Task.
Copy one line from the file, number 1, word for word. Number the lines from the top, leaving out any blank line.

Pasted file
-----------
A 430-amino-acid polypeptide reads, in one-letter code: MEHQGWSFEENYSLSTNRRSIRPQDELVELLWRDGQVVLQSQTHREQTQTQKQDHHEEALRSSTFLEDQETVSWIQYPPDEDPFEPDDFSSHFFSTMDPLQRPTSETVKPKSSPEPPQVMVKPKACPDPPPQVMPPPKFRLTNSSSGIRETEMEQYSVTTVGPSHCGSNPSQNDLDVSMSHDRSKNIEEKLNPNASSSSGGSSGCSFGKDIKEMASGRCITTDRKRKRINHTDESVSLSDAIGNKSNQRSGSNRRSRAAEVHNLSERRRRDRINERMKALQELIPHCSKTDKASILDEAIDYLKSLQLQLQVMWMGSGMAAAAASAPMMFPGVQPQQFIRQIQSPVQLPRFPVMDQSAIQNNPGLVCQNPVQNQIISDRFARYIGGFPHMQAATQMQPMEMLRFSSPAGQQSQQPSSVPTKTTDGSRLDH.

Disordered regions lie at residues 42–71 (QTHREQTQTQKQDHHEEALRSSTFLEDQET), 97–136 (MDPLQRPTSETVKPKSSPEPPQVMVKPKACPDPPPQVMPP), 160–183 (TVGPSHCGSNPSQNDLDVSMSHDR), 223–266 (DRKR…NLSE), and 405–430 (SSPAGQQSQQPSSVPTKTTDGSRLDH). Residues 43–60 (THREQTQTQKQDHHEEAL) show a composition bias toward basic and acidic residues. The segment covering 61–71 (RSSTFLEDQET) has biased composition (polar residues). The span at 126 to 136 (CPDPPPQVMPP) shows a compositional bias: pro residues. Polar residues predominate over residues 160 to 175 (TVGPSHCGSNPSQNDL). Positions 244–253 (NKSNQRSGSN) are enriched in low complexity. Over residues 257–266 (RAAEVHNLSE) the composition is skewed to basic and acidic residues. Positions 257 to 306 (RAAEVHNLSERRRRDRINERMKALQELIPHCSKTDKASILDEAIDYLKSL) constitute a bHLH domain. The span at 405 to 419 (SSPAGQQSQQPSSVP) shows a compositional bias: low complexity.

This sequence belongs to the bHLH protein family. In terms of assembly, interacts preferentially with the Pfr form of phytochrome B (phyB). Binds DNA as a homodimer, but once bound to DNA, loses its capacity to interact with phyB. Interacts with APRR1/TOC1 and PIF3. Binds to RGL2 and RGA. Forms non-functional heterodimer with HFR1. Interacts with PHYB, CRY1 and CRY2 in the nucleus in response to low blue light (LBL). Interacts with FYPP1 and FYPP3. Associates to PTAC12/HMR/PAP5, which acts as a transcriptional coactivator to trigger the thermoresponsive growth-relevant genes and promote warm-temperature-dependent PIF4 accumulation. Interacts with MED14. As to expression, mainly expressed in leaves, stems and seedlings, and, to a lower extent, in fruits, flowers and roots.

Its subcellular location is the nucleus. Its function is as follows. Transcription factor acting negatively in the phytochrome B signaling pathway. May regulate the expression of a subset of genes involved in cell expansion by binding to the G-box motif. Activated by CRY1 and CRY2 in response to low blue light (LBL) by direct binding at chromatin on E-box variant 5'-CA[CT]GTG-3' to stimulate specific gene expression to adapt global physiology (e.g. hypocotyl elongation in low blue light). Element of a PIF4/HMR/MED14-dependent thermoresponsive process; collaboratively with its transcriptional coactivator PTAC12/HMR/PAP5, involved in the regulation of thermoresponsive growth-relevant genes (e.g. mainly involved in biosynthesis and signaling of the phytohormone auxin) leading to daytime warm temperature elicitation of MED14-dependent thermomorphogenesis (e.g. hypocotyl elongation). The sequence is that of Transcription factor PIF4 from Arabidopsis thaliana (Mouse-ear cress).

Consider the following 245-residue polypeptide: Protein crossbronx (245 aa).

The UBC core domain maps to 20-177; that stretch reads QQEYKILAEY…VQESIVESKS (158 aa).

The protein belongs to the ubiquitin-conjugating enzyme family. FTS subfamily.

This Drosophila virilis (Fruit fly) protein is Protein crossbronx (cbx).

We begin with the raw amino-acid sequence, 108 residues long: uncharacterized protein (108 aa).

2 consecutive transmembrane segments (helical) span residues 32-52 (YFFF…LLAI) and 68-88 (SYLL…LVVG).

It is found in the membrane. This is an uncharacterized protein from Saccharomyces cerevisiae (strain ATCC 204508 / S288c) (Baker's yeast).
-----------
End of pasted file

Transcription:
A 430-amino-acid polypeptide reads, in one-letter code: MEHQGWSFEENYSLSTNRRSIRPQDELVELLWRDGQVVLQSQTHREQTQTQKQDHHEEALRSSTFLEDQETVSWIQYPPDEDPFEPDDFSSHFFSTMDPLQRPTSETVKPKSSPEPPQVMVKPKACPDPPPQVMPPPKFRLTNSSSGIRETEMEQYSVTTVGPSHCGSNPSQNDLDVSMSHDRSKNIEEKLNPNASSSSGGSSGCSFGKDIKEMASGRCITTDRKRKRINHTDESVSLSDAIGNKSNQRSGSNRRSRAAEVHNLSERRRRDRINERMKALQELIPHCSKTDKASILDEAIDYLKSLQLQLQVMWMGSGMAAAAASAPMMFPGVQPQQFIRQIQSPVQLPRFPVMDQSAIQNNPGLVCQNPVQNQIISDRFARYIGGFPHMQAATQMQPMEMLRFSSPAGQQSQQPSSVPTKTTDGSRLDH.